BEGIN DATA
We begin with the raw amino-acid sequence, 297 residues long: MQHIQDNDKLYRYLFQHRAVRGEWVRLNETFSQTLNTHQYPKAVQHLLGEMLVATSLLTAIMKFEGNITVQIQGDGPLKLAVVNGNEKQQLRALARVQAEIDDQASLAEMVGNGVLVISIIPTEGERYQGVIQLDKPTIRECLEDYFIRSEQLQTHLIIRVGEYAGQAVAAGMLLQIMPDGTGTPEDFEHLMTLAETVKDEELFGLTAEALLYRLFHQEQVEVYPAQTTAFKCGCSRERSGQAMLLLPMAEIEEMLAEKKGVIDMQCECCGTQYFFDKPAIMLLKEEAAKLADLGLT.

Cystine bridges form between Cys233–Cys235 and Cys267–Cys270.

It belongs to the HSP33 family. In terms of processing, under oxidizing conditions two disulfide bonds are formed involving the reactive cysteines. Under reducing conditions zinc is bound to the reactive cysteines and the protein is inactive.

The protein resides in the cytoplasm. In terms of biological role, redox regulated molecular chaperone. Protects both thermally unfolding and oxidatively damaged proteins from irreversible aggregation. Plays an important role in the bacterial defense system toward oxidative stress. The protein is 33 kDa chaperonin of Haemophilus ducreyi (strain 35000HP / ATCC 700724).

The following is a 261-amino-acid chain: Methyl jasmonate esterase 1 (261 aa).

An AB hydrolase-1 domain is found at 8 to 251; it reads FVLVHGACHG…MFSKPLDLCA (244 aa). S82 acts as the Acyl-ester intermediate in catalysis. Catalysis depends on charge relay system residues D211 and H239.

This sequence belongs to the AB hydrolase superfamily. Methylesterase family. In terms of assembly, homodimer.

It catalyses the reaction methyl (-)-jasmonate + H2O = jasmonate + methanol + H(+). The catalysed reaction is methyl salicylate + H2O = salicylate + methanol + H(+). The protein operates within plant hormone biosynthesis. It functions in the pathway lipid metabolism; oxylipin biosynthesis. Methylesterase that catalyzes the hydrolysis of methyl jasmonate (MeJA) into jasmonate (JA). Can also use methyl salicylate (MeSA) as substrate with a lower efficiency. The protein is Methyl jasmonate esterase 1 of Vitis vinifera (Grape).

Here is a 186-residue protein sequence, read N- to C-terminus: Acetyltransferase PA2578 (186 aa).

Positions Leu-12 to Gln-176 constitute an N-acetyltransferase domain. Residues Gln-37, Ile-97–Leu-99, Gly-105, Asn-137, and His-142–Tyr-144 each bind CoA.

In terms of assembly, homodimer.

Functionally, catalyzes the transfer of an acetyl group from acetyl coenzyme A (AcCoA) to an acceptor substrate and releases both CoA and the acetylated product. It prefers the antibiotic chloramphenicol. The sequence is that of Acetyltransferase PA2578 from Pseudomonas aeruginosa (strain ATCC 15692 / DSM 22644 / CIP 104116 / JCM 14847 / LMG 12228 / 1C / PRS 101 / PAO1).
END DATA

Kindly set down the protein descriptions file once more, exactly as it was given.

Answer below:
We begin with the raw amino-acid sequence, 297 residues long: MQHIQDNDKLYRYLFQHRAVRGEWVRLNETFSQTLNTHQYPKAVQHLLGEMLVATSLLTAIMKFEGNITVQIQGDGPLKLAVVNGNEKQQLRALARVQAEIDDQASLAEMVGNGVLVISIIPTEGERYQGVIQLDKPTIRECLEDYFIRSEQLQTHLIIRVGEYAGQAVAAGMLLQIMPDGTGTPEDFEHLMTLAETVKDEELFGLTAEALLYRLFHQEQVEVYPAQTTAFKCGCSRERSGQAMLLLPMAEIEEMLAEKKGVIDMQCECCGTQYFFDKPAIMLLKEEAAKLADLGLT.

Cystine bridges form between Cys233–Cys235 and Cys267–Cys270.

It belongs to the HSP33 family. In terms of processing, under oxidizing conditions two disulfide bonds are formed involving the reactive cysteines. Under reducing conditions zinc is bound to the reactive cysteines and the protein is inactive.

The protein resides in the cytoplasm. In terms of biological role, redox regulated molecular chaperone. Protects both thermally unfolding and oxidatively damaged proteins from irreversible aggregation. Plays an important role in the bacterial defense system toward oxidative stress. The protein is 33 kDa chaperonin of Haemophilus ducreyi (strain 35000HP / ATCC 700724).

The following is a 261-amino-acid chain: Methyl jasmonate esterase 1 (261 aa).

An AB hydrolase-1 domain is found at 8 to 251; it reads FVLVHGACHG…MFSKPLDLCA (244 aa). S82 acts as the Acyl-ester intermediate in catalysis. Catalysis depends on charge relay system residues D211 and H239.

This sequence belongs to the AB hydrolase superfamily. Methylesterase family. In terms of assembly, homodimer.

It catalyses the reaction methyl (-)-jasmonate + H2O = jasmonate + methanol + H(+). The catalysed reaction is methyl salicylate + H2O = salicylate + methanol + H(+). The protein operates within plant hormone biosynthesis. It functions in the pathway lipid metabolism; oxylipin biosynthesis. Methylesterase that catalyzes the hydrolysis of methyl jasmonate (MeJA) into jasmonate (JA). Can also use methyl salicylate (MeSA) as substrate with a lower efficiency. The protein is Methyl jasmonate esterase 1 of Vitis vinifera (Grape).

Here is a 186-residue protein sequence, read N- to C-terminus: Acetyltransferase PA2578 (186 aa).

Positions Leu-12 to Gln-176 constitute an N-acetyltransferase domain. Residues Gln-37, Ile-97–Leu-99, Gly-105, Asn-137, and His-142–Tyr-144 each bind CoA.

In terms of assembly, homodimer.

Functionally, catalyzes the transfer of an acetyl group from acetyl coenzyme A (AcCoA) to an acceptor substrate and releases both CoA and the acetylated product. It prefers the antibiotic chloramphenicol. The sequence is that of Acetyltransferase PA2578 from Pseudomonas aeruginosa (strain ATCC 15692 / DSM 22644 / CIP 104116 / JCM 14847 / LMG 12228 / 1C / PRS 101 / PAO1).